Shifting the attention away from herself, it was almost a struggle to pin down her most inspirational figures. But, suddenly, there was a light in her eyes as she excitedly remembered the life-changing experience she had when she attended Robert Icke’s modern adaptation of Chekhov’s play, Uncle Vanya, at the Almeida Theatre while studying abroad in London this past spring. The two female leads of the show commanded the stage in such a way that deeply affected Coco more than she had ever been before.

“I had no words for a week,” Coco said. “It was the only thing I could think about, it was the only thing I could comprehend. I felt this intense responsibility to one day achieve that level of success and talent.”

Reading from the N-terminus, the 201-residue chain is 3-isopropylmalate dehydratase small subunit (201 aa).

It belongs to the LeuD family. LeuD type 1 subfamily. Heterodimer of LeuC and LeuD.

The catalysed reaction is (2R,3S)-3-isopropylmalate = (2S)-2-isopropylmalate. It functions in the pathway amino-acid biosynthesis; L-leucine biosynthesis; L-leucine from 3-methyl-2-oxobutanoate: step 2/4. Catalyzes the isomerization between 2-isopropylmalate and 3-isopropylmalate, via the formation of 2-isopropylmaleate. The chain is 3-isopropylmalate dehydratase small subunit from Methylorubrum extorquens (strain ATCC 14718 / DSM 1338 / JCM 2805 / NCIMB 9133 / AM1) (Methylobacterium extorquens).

When it came time to decide upon which college she would attend, the decision became a difficult one—not knowing whether to attend a strictly performing arts-oriented university or one that offered her a well-rounded education. She ultimately found a home at Boston College as a theatre major and art history minor.

“I’m all about training and learning the craft of acting and singing, but, for me, it’s also about learning about everything else and putting that into my acting,” Coco said. “Knowing those things and feeling more worldly makes me connect to my work better and find things in scripts that I never would have understood if I didn’t intensely study anything other than acting.”